A few days ago I received a spam email from yet another Search Engine Optimisation (SEO) company offering its services for one of my sites. If you’ve ever received one of these emails yourself then you need to read this.
Though better worded than most it was the same old story: An SEO ‘expert’ offering to get much more traffic to my site and increase my sales, and return on investment by improving its position in Google etc etc.
The site in question is www.apriliafutura.co.uk, one of the first sites I built for myself as a hobby for a motorcycle I used to own. The site is an online reference for owners of what is a rare bike and I keep it going because it’s still useful to people – I’ve never made money from it: That’s never been the point.
It’s not perfect by a long way and I haven’t changed it for years, but the main thing about it is that if you do a Google search for Aprilia Futura or most associated terms it’s top, even beating Motor Cycle News and Wikipedia.
For most other associated terms it’s in the top three or four results.
I don’t think you can get any better search engine optimisation than that and that’s good enough for me.
But apparently it’s not enough for these search engine optimisation ‘experts’ – I get at least one email a week for the Aprilia Futura site.
So how does this company (who shall remain nameless) think they can improve the search engine position for my website when it is already top of the pile?
Here’s what the email says:
“I’ve noted down some important things as I looked at your site. I see you have Google analytics installed, which is excellent, but there are lots of things I would recommend you do to increase the number of visitors that find you in Google.”
ApriliaFutura.co.uk gets maybe 600 visitors a week from all over the world, not bad since only 4,000 or so Aprilia Futuras were ever built. There are only 80 registered in the UK. This is a niche market!
Further down the email gushes:
“If you like I can analyse your competitors with our in-house designed software which will give you an instant insight into how easy it would be for you to achieve a dramatic increase in website visitors, and a matching increase in your business. I can tell you a few sneaky facts about your competitors and see how many people are searching Google for exactly what you do.”
Errm. It doesn’t have any competitors, it’s not a business, and if people search on Google for ‘exactly what I do’ they find my site. How can you improve on that?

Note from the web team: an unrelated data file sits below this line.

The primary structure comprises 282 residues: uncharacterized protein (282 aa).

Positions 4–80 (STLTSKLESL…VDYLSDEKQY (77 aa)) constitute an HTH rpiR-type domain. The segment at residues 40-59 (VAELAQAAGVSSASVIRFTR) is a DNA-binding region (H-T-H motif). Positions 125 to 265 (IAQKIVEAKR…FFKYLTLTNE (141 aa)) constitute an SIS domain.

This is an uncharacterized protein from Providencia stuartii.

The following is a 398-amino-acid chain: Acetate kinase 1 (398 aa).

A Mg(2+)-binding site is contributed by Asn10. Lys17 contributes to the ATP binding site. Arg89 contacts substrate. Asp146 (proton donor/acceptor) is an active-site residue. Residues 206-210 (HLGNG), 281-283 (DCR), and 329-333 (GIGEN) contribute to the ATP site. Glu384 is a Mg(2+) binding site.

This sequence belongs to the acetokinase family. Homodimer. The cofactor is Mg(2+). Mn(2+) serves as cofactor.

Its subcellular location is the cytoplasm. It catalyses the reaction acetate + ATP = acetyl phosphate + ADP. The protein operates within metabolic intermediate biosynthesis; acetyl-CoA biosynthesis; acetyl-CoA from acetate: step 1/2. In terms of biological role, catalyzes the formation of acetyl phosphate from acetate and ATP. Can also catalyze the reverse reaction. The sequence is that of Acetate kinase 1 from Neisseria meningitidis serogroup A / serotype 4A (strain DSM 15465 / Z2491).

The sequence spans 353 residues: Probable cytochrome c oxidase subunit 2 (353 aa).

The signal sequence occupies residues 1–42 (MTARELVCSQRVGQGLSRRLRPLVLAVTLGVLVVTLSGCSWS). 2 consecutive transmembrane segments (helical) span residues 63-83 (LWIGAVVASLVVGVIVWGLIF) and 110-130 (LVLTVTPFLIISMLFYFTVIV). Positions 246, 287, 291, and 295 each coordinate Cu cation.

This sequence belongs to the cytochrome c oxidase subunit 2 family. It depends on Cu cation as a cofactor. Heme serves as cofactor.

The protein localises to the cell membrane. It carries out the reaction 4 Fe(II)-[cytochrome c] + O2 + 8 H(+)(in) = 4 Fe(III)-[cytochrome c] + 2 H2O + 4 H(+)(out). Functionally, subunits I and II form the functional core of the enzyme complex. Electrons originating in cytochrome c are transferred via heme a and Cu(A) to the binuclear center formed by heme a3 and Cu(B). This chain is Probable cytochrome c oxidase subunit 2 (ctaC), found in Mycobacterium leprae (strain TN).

And besides, this convenient wording ignores one thing – you can get an increase in website visitors but that counts for nothing – it’s what those visitors do when they get there that counts.
Official Google search engine optimisation guide
That’s not all. Our SEO ‘expert’ says:
“If you’d like a copy of the official Google SEO (search engine optimisation) guide that we normally only send out to clients I’d be happy to ping you back a copy”
Actually, the official Google SEO guide is available to anyone. Here it is: Google Search Engine Optimization Starter Guide (PDF download)
The email goes on to say:
“Alternatively do a google search for “optimising my website for google” and you’ll find all the details you need.”
The implication is that you’ll find the company responsible for the email’s page. Now I can never resist a challenge so I did exactly that. You can do the same.
The first two places are taken by web design companies who had received the same spam email and had decided to make a point of it. Obviously, this blog post is a shameless attempt to do the same.
And what of our search engine optimisation ‘experts’? Where are they when you search for ‘optimising my website for Google’?
They are half way down page three – i.e. nowhere.
So what do we learn from this?
To be honest I’ve given up on being offended by these emails but aside from mocking these countless SEO ‘experts’ sending out thousands of emails a week there is a serious point here.
If you have a business website and you feel you need to get your site further up the rankings this sort of offer can no doubt sound very attractive.
But often their claims do not stand up to scrutiny. Only last week we came across a website owner who paid an SEO company around £200 per month with no effect.
Search engine optimisation is not rocket science!
The truth is that SEO is not rocket science as you can see from the Google guide. Just follow a few simple rules and make sure your site is relevant and you’ll be well on your way. You do not need to pay thousands for this.
But most of all these emails always claim to have looked at your site and claim they can offer all sorts of improvements in performance and search engine rankings.
However if they had bothered to do that – for example by Googling Aprilia Futura – they would have realised they could not improve my site’s search engine position.
Also if they had really looked at my site – even for a second or two – they would have realised it’s not a business.
And finally it doesn’t say much about their abilities if they tell you to Google them and they are not even on the first page!